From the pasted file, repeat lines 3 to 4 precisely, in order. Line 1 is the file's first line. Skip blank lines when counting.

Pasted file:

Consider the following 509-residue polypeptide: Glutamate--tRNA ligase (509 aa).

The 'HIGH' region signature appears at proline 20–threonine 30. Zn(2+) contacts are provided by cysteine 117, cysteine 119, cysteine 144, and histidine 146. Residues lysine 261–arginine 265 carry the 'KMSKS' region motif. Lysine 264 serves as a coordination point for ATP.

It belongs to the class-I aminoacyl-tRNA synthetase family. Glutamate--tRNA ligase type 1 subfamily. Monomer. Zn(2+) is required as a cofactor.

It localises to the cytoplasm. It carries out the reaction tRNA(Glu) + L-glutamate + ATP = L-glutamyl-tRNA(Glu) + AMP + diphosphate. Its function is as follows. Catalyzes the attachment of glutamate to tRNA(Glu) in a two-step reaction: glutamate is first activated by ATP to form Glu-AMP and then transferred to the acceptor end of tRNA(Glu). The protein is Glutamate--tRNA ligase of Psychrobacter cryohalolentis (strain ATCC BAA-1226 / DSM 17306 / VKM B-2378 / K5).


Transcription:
It belongs to the class-I aminoacyl-tRNA synthetase family. Glutamate--tRNA ligase type 1 subfamily. Monomer. Zn(2+) is required as a cofactor.

It localises to the cytoplasm. It carries out the reaction tRNA(Glu) + L-glutamate + ATP = L-glutamyl-tRNA(Glu) + AMP + diphosphate. Its function is as follows. Catalyzes the attachment of glutamate to tRNA(Glu) in a two-step reaction: glutamate is first activated by ATP to form Glu-AMP and then transferred to the acceptor end of tRNA(Glu). The protein is Glutamate--tRNA ligase of Psychrobacter cryohalolentis (strain ATCC BAA-1226 / DSM 17306 / VKM B-2378 / K5).